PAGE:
Looking back 10, 25, 50 years ago (published Gazette, Oct 17, 2013)

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The Northumberland Gazette delves into the archives to remind readers of stories from the past.

10 YEARS AGO – Thursday, October 16, 2003

The jewel in the crown of a tiny parish council is being eyed enviously by its much larger neighbour. Under a parish boundary review, Greensfield Moor and Lionheart Park, which includes the Lionheart Enterprise Park in Alnwick and which currently fall inside the Denwick parish boundary, can be contested by Alnwick Town Council. In the 1991 census, Denwick had 310 residents in the parish with the three Alnwick wards having a combined population of 7,767. At the October meeting of Alnwick Town Council, members agreed that the softly softly approach was best and to put out a few feelers with Denwick. Coun Dorothy Hankin questioned the advantage of bringing Lionheart Park within the Alnwick boundary. Coun Louis Levi said: “There would be a considerable advantage as it would increase our rateable value.”

25 YEARS AGO – Thursday, October 13, 1988

His Grace Hugh Algernon Percy, Tenth Duke of Northumberland, KG, GCVO, K St J, PC, TD, FRS, died in the early hours of the morning of Tuesday at Syon House, Brentford, Middlesex. The Duke, who was 74, succeeded to the title on his brother’s death at Dunkirk in 1940. He is succeeded by his eldest son, Henry Alan Walter Richard Percy, aged 35, who is now the Eleventh Duke of Northumberland. There will be a private funeral later this week and memorial services will be held in a few weeks’ time in Alnwick and at Westminster Abbey. The Duke of Northumberland, held in immense respect throughout the country, had his home at Alnwick Castle. He was a man with the ability to mix readily with the general public as easily as he did with Royalty.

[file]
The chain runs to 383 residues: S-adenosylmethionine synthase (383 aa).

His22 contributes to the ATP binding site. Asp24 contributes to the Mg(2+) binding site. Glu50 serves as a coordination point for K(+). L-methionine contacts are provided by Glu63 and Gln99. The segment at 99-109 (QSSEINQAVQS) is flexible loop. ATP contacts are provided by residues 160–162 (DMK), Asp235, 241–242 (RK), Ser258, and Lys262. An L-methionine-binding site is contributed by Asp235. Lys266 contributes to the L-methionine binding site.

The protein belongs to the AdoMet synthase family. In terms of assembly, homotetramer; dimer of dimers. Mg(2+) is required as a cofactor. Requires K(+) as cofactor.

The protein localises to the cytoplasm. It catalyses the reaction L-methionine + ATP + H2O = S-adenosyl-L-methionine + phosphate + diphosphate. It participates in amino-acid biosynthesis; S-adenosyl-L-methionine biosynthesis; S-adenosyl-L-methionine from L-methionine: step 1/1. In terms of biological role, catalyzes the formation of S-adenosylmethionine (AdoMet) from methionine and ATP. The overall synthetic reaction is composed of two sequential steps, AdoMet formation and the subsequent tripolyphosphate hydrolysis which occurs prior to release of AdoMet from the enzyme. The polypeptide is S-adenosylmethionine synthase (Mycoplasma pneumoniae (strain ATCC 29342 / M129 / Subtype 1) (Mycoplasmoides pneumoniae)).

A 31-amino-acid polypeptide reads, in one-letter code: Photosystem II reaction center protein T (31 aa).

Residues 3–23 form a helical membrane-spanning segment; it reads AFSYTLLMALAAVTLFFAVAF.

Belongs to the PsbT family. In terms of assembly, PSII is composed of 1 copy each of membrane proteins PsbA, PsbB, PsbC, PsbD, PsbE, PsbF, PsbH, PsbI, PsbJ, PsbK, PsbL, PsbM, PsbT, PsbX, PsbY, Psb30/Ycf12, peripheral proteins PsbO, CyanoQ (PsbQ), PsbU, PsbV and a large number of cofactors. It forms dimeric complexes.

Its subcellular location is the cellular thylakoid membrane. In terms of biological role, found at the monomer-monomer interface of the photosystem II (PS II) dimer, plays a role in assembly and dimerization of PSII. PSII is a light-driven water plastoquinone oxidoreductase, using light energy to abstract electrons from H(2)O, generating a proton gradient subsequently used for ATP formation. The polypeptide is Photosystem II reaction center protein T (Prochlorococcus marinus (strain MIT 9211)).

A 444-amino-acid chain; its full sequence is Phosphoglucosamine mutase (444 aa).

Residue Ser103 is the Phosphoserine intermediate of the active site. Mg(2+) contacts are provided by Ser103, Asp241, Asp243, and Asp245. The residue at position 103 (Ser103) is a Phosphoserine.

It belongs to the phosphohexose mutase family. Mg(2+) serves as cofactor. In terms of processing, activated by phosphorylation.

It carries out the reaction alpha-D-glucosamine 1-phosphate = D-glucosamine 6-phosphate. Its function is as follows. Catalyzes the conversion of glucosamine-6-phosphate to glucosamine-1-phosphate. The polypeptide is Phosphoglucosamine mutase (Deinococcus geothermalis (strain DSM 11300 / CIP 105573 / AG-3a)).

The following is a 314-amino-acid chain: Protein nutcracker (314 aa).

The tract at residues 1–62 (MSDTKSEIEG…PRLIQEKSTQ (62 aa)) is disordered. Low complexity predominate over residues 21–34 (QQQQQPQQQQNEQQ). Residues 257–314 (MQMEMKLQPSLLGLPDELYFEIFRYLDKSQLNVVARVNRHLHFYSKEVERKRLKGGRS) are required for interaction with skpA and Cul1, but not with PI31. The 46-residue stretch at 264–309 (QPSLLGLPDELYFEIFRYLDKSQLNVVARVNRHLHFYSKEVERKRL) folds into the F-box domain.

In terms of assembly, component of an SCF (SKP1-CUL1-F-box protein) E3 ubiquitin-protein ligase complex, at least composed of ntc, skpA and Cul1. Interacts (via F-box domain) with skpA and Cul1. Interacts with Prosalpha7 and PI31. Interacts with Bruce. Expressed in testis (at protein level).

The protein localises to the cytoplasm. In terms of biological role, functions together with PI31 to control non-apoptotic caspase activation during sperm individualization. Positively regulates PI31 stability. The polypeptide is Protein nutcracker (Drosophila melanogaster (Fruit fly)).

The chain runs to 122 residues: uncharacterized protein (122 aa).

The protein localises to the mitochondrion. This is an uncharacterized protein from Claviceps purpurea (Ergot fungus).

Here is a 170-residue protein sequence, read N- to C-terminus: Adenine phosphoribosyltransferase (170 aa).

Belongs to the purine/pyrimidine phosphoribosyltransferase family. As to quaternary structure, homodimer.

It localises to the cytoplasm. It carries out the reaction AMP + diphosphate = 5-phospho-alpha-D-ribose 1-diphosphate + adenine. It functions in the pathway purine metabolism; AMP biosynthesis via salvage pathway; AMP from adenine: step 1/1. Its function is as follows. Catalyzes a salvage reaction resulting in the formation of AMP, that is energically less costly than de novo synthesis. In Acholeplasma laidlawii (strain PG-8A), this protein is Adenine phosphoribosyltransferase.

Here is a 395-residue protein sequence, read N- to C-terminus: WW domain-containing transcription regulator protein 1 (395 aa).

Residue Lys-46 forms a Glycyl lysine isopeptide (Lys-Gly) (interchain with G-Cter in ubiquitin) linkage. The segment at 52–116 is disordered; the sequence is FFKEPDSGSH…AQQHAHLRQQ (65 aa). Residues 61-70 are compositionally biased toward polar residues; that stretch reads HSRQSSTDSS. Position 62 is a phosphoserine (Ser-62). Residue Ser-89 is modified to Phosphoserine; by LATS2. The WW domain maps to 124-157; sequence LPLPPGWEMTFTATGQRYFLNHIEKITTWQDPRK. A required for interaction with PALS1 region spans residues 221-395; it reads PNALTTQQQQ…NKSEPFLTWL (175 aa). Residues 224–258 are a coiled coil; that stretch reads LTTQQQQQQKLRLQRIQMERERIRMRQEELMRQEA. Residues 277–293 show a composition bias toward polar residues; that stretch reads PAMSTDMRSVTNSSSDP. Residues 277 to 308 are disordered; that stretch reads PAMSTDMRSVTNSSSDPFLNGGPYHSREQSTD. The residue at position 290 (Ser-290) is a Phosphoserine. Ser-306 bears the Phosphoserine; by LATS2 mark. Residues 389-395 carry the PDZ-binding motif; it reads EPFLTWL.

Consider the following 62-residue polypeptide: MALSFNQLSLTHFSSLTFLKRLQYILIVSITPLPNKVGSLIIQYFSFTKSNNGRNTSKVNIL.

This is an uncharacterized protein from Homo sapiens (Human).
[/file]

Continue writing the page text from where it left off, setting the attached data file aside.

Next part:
50 YEARS AGO – Friday, October 18, 1963

Drift-net boats from North Shields and the west coast of Scotland are being accused of causing extensive damage to the equipment of inshore fishermen at Beadnell, on the north Northumbrian coast. Mr Bill Douglas, 82-year-old harbourmaster and leader of the fishermen in Beadnell, said on Monday that herring are coming closer inshore this year than they have done for nearly a century. Drift-net boats following the shoals have cut crab and lobster gear to ribbons, he claims. Six boats work from Beadnell and last week they had to fish for lobsters nearly a mile further north in an attempt to save their gear. They dared not go out to the crab grounds. Said Mr Douglas: “There is not one boat which has not lost marker buoys because of drift-net boats cutting across them. One man lost 14 in three days.”